Behind the lush rooftop oasis that puts Crossing DC in a class of its own.
Crossing DC is the latest vision of mixed-use luxury living to come to the Capitol’s sought-after Navy Yard neighborhood. Creating a unique rooftop experience was central to landscape architecture firm James Corner Field Operations’ (JCFO) plan to help Crossing DC stand apart among the neighborhood’s other amenity-rich residential buildings.
A few challenges complicated the approach to the rooftop’s design, the first being DC’s height limitation. Unable to change the height of the rooftop decking, JCFO opted instead to use planter walls to build interesting topography on the roof. The second challenge came as a result of Crossing DC's hallmark asymmetric “plus sign” footprint.
"This building is a different shape than a lot of its competitors. From the decking design to the layout of the wood, nothing is orthogonal,” says Todd Lewis, RLA, Associate at JCFO. "We had to take the geometry of the building and express that up
Despite these challenges, JFCO maintained that Crossing DC’s rooftop was a critical opportunity to provide the exceptional design features and luxurious outdoor spaces that discerning tenants have come to expect.
"We’re in a bit of an ‘amenities arms race’ these days,” describes Todd Lewis. “It began with a gym, then maybe a pool. Now it’s dog washing stations, meditation rooms and saunas. This building has no less than six podcast studios! It’s like a resort and then some.”
To create a rooftop experience that stood up to the building's unique offerings, Lewis and JCFO focused on bringing diverse use and dynamic topography to the space. "The design process centered around breaking away from the familiar mono-tiered or terrace approach to rooftop design to really make this a stand-out space,” describes Lewis.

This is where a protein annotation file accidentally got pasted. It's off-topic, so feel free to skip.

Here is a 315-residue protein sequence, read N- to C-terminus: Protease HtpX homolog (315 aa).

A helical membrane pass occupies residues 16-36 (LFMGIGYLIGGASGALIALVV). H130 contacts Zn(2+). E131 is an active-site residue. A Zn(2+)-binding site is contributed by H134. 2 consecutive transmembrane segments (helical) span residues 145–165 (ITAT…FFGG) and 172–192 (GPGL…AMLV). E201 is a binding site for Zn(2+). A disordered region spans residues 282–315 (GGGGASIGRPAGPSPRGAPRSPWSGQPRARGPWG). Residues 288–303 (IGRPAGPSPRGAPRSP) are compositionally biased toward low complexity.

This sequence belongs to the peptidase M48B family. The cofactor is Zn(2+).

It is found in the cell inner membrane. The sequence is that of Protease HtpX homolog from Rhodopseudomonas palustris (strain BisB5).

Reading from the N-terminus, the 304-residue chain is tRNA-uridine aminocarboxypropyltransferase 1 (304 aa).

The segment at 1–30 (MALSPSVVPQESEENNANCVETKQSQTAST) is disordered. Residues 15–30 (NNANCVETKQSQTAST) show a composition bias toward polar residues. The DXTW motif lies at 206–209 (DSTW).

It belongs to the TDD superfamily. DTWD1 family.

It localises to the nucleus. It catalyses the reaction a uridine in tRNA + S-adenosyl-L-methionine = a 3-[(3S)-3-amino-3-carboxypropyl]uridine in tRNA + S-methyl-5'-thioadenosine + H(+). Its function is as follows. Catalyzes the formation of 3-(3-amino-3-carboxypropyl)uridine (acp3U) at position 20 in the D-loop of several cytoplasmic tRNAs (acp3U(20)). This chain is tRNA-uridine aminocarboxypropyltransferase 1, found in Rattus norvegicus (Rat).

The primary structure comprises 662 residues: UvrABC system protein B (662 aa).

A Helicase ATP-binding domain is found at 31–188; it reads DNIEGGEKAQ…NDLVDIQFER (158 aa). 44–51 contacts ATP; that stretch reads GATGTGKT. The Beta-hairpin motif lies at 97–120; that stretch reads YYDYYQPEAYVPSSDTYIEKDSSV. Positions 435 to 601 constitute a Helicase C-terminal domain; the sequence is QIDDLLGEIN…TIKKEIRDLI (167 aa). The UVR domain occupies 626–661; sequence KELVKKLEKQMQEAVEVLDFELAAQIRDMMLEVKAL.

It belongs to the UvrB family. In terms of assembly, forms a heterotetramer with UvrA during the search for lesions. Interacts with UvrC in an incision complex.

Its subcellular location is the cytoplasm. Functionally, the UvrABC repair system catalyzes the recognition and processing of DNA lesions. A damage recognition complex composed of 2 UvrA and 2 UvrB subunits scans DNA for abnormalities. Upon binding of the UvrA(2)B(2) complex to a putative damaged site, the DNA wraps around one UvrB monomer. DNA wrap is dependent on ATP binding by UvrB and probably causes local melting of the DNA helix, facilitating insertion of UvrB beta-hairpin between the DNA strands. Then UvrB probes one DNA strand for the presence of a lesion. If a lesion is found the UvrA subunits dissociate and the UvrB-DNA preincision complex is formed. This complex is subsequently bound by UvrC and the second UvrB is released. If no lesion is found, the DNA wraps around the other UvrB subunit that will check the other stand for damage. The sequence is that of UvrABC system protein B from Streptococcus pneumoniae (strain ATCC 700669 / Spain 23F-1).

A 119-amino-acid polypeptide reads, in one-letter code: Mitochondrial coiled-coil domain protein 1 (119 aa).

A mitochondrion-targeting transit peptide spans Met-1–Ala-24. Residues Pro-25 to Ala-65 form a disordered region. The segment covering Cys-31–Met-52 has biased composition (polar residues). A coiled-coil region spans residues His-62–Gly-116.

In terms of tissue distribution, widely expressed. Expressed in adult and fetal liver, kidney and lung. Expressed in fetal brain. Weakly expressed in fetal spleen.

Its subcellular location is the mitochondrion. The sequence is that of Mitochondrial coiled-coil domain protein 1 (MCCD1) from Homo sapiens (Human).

To overcome these challenges with creative, design-forward thinking, JCFO tapped Landscape Forms’ Studio 431 customs team to engineer and manufacture the large-scale planters that would define space and topography on the rooftop.
In all, Studio 431 created 604 weldments that make up the planter walls, exceeding 3,451 feet in length. "Studio 431 was able to figure out the precise widths, slab folds, seaming and points of connection needed to make everything essentially drop into place,” says Lewis.
The tight seams and finish consistency—a textured nutmeg powdercoat that Studio 431 developed—gives the planters a contiguous and monolithic, yet organic look, which Lewis describes as "the feel of COR-TEN without the worry of rusting.”
"Leveraging the services that Studio 431 provides beyond fabrication—project management, estimation and engineering from conception to installation—made this project successful,” explains Lewis. The planters’ scale is matched by the level of detail and intricacy, making Crossing DC’s rooftop both aesthetically stunning and functionally versatile. Around the pool and cabana areas, outdoor grilling areas, intimate lounge spaces and wide-open fitness spaces, the planter walls define different “rooms,” enabling flexible outdoor living in modern, calming ambiance.